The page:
Maryville College graphic design students have seen it all while working with the Clayton Center for the Arts: anteaters waiting tables, larvae doing acrobatics, even penguins playing musical chairs.
MC students enrolled in visual communications/graphic design II have spent the last several weeks working under the direction of Adrienne Schwarte, assistant professor of art, to produce a marketing poster for the CCA. The poster will be used to advertise the CCA’s upcoming presentation of Imago Theater ZooZoo on Oct. 13.
Cheri Compton, the CCA’s director of marketing, met with the students at the beginning of the project to brief them of her expectations regarding the advertisement.
“I did meet with the class and gave them some images and of course logos and things,” Compton said. “We talked about colors and my vision for what I wanted.”
According to Compton, the posters will be distributed throughout Blount and Knox counties.
Schwarte explained that the opportunity to produce a piece that will be observed publicly is an important element of the project.
“[The students create] a poster that’s theirs. It gets to be used and promoted, and is something that the Clayton Center takes on as an identity, as a part of their own.”
While the students do receive grades for their work on the marketing posters, Schwarte asserts that the entire process serves more as an important learning experience. Schwarte begins introducing similar professional models as early as freshman year in order to prepare students for professional work outside of MC.
“I think it is critical for [students] to be able to start as early possible working with clients,” Schwarte said. “When you get out into the field, part of a designer’s job is communicating to clients things about what they do as a professional and about the process of design.”
As with the ZooZoo project, the students have improved their design skills as well as their professional communication.
“We have Cheri come into the classroom as a client,” Schwarte said. “[This interaction teaches them] what kinds of things to ask a client in order to know exactly what they’re looking for, [in addition to the opportunity] to create something from concept to completion.”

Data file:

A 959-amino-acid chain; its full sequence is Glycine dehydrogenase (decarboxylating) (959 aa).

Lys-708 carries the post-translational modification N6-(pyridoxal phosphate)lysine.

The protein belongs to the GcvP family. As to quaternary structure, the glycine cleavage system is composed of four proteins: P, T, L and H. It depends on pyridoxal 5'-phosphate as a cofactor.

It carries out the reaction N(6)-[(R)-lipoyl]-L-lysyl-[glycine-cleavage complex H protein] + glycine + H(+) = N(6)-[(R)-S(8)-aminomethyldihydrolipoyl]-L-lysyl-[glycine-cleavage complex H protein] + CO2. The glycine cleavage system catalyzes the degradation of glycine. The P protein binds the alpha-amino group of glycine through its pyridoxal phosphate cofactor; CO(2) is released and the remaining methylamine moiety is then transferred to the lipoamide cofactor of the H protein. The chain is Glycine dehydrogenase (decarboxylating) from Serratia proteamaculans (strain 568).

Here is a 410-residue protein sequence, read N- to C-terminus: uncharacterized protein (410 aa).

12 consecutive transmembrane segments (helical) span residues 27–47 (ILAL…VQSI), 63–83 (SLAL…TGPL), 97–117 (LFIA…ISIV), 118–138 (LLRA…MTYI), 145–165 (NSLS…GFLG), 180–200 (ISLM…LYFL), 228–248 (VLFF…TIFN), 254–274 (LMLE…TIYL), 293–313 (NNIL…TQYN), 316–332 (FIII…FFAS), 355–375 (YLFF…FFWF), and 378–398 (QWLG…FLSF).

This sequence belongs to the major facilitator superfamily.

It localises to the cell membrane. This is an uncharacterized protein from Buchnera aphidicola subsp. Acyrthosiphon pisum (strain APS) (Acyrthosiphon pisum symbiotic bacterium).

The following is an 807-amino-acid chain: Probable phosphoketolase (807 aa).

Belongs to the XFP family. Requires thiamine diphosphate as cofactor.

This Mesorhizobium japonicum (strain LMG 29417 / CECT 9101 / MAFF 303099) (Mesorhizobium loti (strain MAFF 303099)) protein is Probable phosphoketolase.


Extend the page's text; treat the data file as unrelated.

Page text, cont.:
After completing the ZooZoo project, the students will continue to study in a similar structure. For her visual communications/graphic design II course, Schwarte incorporates “projects into the class that are focused on things that the CCA has as marketing goals and projects” in hopes of nurturing a symbiotic relationship between the College an the CCA.
“We try to do a lot of collaboration with the CCA,” Schwarte said.
According to Compton, this collaboration is graciously welcomed.
“It certainly helps me in the fact that I have students who can get some real-world experience and it’s not a big, expensive outlay for me,” Compton said. “We are on a limited arts budget because we are a non-profit … It’s sort of a win-win situation.”
Graphic design students who continue to progress in their arts study through internships in the MC design lab will continue interaction with clients, but on a more diverse level. The students will work with familiar clients, like the CCA and MC’s theater department, as well as outside sources such as area non-profit organizations.
“They’ll do this every day, with different clients every day, and they’ll have these new meetings and new experiences on a consistent basis,” Schwarte said.
This continuous interaction has been Schwarte’s primary objective in the last six years of teaching design courses at MC.
“The more they can get familiar with that process … it will be much easier for them when they’re applying for internships, when they’re looking for potential job opportunities,” Schwarte said.
The chosen poster design is currently displayed on campus and throughout Blount and Knox counties. For questions regarding the CCA or Imago Theater’s ZooZoo, please contact Robert Hutchens at [email protected]